Blight plan hits home
When Keith Hassler heard about Medford's fight against run-down properties and blight, he immediately thought of a vacant house near him that fits the description.
"I hate to have it in my neighborhood," said Hassler. "I hate to have it so close to the new high school. It's a terrible reflection on Medford."
What really piqued the 76-year-old's interest is that the city of Medford owns the dilapidated, 1925 farmhouse at 1612 Orchard Home Drive, which on Monday had broken windows and a back door that was wide open to anybody who wanted to hold his nose and enter.
"It would make a halfway decent place for somebody to spend the night," said Hassler.
The city is considering an ordinance that would require owners to register vacant houses because of the growing number of foreclosures. The Medford police are worried these houses might attract vagrants or vandals, leading to blight in neighborhoods.
To prevent this kind of blight, police want the ability to fine property owners up to $250 a day if the owners don't keep these houses looking relatively tidy while preventing people from illegally taking up residence in them. However, the city would prefer to work with property owners to get voluntary compliance.
Hassler's wife, Doris, walked over from her house a few blocks away to join her husband at the Orchard Home property.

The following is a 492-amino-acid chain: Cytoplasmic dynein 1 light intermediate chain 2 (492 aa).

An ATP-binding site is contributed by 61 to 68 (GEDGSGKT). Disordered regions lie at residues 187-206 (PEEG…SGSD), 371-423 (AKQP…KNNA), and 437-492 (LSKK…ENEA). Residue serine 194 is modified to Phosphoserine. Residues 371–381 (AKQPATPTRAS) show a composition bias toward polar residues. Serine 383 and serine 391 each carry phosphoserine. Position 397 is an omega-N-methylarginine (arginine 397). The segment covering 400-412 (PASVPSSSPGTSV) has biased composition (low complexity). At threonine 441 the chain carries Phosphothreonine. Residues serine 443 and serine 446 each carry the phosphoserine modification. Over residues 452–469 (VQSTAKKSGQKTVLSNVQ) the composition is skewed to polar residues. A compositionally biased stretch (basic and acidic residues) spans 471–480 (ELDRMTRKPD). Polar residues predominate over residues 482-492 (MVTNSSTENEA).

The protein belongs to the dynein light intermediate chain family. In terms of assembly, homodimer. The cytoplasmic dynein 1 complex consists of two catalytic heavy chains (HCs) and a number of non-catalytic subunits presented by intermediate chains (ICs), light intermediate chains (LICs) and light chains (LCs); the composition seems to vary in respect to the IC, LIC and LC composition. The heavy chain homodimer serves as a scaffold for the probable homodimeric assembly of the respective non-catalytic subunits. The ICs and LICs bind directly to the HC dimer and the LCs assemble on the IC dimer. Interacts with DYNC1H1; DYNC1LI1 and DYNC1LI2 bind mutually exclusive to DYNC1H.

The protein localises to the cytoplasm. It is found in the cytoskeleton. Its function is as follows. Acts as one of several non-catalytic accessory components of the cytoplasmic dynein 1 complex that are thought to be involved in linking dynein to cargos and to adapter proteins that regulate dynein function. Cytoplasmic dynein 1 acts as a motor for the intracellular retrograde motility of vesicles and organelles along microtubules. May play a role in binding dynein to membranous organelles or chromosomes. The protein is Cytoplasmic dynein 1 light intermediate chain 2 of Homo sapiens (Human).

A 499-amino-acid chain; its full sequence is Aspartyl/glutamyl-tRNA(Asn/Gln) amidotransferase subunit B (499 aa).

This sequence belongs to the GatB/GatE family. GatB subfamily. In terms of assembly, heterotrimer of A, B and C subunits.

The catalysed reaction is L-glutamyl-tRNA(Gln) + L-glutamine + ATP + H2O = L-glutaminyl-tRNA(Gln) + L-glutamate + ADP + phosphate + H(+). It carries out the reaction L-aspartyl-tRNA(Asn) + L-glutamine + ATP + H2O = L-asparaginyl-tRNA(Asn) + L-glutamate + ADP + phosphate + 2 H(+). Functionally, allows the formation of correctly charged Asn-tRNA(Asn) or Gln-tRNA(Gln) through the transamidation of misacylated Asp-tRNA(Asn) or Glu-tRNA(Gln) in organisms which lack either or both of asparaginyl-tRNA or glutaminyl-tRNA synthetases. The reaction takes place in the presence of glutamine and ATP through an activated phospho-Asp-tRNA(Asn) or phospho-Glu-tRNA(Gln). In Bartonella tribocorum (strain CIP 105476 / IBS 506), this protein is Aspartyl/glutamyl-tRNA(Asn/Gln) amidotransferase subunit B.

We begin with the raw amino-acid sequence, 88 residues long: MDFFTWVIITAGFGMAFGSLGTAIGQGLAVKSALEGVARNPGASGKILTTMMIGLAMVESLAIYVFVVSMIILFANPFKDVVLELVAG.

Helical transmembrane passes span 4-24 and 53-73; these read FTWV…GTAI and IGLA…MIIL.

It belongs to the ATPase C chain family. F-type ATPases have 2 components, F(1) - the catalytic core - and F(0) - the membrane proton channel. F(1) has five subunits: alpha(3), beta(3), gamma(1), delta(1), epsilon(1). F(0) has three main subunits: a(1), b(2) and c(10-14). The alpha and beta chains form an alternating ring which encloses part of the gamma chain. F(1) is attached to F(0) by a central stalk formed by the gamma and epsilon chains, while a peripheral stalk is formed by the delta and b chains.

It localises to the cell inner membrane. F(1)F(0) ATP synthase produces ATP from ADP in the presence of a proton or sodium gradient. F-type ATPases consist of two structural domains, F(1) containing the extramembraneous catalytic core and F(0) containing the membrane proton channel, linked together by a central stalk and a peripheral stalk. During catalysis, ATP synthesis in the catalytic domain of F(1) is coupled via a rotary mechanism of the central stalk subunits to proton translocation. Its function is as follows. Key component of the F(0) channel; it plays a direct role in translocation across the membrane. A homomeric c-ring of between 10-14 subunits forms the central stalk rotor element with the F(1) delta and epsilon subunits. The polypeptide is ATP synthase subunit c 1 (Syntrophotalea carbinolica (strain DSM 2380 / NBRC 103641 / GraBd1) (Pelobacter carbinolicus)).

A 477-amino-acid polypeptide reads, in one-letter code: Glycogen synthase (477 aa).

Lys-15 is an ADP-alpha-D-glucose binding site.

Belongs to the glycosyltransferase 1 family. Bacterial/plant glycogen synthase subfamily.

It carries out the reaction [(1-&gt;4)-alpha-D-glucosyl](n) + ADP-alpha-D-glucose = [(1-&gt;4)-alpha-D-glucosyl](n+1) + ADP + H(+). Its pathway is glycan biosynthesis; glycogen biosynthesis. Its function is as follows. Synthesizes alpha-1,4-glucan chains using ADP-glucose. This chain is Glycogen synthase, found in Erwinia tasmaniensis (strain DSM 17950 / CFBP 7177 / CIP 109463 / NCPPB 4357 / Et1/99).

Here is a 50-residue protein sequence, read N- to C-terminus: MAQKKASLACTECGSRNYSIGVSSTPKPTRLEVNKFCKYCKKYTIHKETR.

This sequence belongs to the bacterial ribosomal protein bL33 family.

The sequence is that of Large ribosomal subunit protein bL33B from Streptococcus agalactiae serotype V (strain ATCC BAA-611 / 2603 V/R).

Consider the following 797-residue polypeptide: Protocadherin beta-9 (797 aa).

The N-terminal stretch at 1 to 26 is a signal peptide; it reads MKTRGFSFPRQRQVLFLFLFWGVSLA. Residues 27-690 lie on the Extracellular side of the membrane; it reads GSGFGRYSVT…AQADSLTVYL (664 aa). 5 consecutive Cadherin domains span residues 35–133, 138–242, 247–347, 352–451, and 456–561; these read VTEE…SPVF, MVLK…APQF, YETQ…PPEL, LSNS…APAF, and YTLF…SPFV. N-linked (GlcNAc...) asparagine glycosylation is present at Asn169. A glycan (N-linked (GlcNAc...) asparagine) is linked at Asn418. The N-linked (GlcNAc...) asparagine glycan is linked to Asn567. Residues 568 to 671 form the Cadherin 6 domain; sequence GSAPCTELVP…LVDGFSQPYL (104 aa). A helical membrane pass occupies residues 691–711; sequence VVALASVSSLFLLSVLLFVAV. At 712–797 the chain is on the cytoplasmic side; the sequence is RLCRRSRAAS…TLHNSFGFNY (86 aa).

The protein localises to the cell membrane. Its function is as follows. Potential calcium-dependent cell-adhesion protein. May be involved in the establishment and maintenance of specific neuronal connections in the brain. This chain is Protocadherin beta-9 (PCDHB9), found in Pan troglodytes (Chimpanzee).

The weeds were growing in the yard, holes had been punched in the drywall, cabinets had been ripped out of the kitchen and the toilets were in bad shape.
"I think it needs to be removed," said Doris, 75. "It used to be all locked up. I didn't see the inside until just the other day. The door was all knocked down."
The house sits less than a quarter-mile from the new South Medford High School, which is under construction. Built in 1925, the Orchard Home property was purchased by the city in 2004 for $318,000 for a possible right of way for a future extension of Cunningham Lane. The house apparently was rented for a couple of years by the city.
Bill Hoke, Medford deputy city manager, said he appreciates that Hassler brought this problem to his attention.
"I want to thank that gentleman for calling," he said.
The city plans to tear the building down eventually, but has to assess whether it contains lead paint or asbestos before proceeding.
"We need to get it on the ground," he said.
In the meantime, Hoke said he will send over city crews to inspect the house and board it up if necessary.
"We're taking action to correct that," he said.
There also is a chicken coop and an old shed on the property, which was in bad condition when the city acquired it and will eventually be torn down, said Hoke.
Mayor Gary Wheeler, who also happens to be Hassler's optometrist, said, "We have to follow our own rules. We have to do anything any citizen would do."
He said such problem homes can bring down a whole neighborhood, potentially attracting unwanted behavior.
"We don't want to create a situation where a squatter moves onto the property," he said.
Medford police Deputy Chief Tim George said the Orchard Home house is something he wants the city to address as soon as possible.
"If it's an obvious problem, we need to fix it," he said.
Reach reporter Damian Mann at 776-4476 or email@example.com.